N2 - To evaluate local site effects in Kumamoto City, we installed six temporary seismic stations along a 6-km north-south survey line in the city immediately after the 2016 Kumamoto earthquake foreshock (Mj 6.4), which occurred on April 14, 2016. Seismic data from the 2016 Kumamoto earthquake (Mj 7.3), which occurred on April 16, 2016, were successfully recorded at two sites and indicated large amplitudes in the frequency range of 0.5-3 Hz. Site amplifications estimated from weak ground motion data, with a station at Mt. Kinbo used as a reference, are relatively variable along this survey line; however, site amplification factors in the frequency range of 0.5-3 Hz are not large enough to explain the amplitudes produced by the main shock. Nevertheless, site amplifications estimated from strong ground motion data recorded at the two sites during the main shock are large in the frequency range of 1-3 Hz. These findings reveal that the strong ground motions in the frequency range of 1-3 Hz were enhanced by nonlinear behavior of the subsurface soil in Kumamoto City. Moreover, it is observed that the frequency contents of the main shock data in the frequency range of 0.7-3 Hz differ significantly between the two sites, despite the proximity of these sites (600-m interval). Therefore, we also performed single-station microtremor measurements with an interval distance of approximately 100 m between these two sites. We confirmed that the peak frequencies of the horizontal-to-vertical spectral ratios of microtremors have trends that are similar to those of the site amplification factors between the two sites. However, these results could not explain the differences in strong ground motions observed at the two sites during the 2016 Kumamoto earthquake.[Figure not available: see fulltext.]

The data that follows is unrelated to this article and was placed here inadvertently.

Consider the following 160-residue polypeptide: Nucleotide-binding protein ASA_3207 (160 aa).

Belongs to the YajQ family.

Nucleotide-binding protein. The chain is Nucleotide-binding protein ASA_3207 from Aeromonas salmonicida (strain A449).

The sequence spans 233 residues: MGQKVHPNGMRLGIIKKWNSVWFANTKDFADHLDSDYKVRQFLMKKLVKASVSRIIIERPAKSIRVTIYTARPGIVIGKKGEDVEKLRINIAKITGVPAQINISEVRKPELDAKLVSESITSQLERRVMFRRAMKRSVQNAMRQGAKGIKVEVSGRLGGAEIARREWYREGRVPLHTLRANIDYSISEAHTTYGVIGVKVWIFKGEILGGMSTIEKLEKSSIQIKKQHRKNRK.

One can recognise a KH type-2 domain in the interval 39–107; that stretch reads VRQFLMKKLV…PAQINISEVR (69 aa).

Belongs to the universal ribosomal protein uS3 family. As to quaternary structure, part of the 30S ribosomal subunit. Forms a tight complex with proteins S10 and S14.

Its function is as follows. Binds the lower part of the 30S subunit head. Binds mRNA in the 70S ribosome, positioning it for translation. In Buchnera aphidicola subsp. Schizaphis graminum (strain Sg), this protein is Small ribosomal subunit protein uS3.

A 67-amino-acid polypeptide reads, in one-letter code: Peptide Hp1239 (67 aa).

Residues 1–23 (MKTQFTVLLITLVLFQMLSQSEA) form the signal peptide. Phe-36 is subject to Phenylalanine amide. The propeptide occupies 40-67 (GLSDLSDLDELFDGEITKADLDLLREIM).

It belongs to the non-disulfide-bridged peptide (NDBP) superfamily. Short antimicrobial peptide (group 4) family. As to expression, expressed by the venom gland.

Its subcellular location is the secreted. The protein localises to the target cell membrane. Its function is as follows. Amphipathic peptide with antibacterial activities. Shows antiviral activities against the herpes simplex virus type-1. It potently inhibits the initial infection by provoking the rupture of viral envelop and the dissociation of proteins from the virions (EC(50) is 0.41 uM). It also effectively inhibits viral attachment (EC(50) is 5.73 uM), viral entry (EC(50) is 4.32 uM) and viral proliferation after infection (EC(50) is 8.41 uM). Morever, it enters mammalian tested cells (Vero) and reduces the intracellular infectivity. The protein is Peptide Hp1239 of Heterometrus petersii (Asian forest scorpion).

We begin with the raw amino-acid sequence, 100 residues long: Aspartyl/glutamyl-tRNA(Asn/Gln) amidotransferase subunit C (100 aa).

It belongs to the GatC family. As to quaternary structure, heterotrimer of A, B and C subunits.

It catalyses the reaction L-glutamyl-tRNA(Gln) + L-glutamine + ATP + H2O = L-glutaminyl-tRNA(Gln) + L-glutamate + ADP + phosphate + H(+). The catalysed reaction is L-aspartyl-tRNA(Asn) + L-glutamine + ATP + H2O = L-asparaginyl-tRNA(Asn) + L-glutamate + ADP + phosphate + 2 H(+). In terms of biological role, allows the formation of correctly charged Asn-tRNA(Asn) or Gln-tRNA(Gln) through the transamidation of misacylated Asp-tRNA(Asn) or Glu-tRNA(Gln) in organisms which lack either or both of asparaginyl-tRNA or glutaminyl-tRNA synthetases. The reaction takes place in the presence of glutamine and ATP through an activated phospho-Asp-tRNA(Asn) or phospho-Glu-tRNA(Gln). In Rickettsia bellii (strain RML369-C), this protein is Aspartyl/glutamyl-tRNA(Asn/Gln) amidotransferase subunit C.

AB - To evaluate local site effects in Kumamoto City, we installed six temporary seismic stations along a 6-km north-south survey line in the city immediately after the 2016 Kumamoto earthquake foreshock (Mj 6.4), which occurred on April 14, 2016. Seismic data from the 2016 Kumamoto earthquake (Mj 7.3), which occurred on April 16, 2016, were successfully recorded at two sites and indicated large amplitudes in the frequency range of 0.5-3 Hz. Site amplifications estimated from weak ground motion data, with a station at Mt. Kinbo used as a reference, are relatively variable along this survey line; however, site amplification factors in the frequency range of 0.5-3 Hz are not large enough to explain the amplitudes produced by the main shock. Nevertheless, site amplifications estimated from strong ground motion data recorded at the two sites during the main shock are large in the frequency range of 1-3 Hz. These findings reveal that the strong ground motions in the frequency range of 1-3 Hz were enhanced by nonlinear behavior of the subsurface soil in Kumamoto City. Moreover, it is observed that the frequency contents of the main shock data in the frequency range of 0.7-3 Hz differ significantly between the two sites, despite the proximity of these sites (600-m interval). Therefore, we also performed single-station microtremor measurements with an interval distance of approximately 100 m between these two sites. We confirmed that the peak frequencies of the horizontal-to-vertical spectral ratios of microtremors have trends that are similar to those of the site amplification factors between the two sites. However, these results could not explain the differences in strong ground motions observed at the two sites during the 2016 Kumamoto earthquake.[Figure not available: see fulltext.]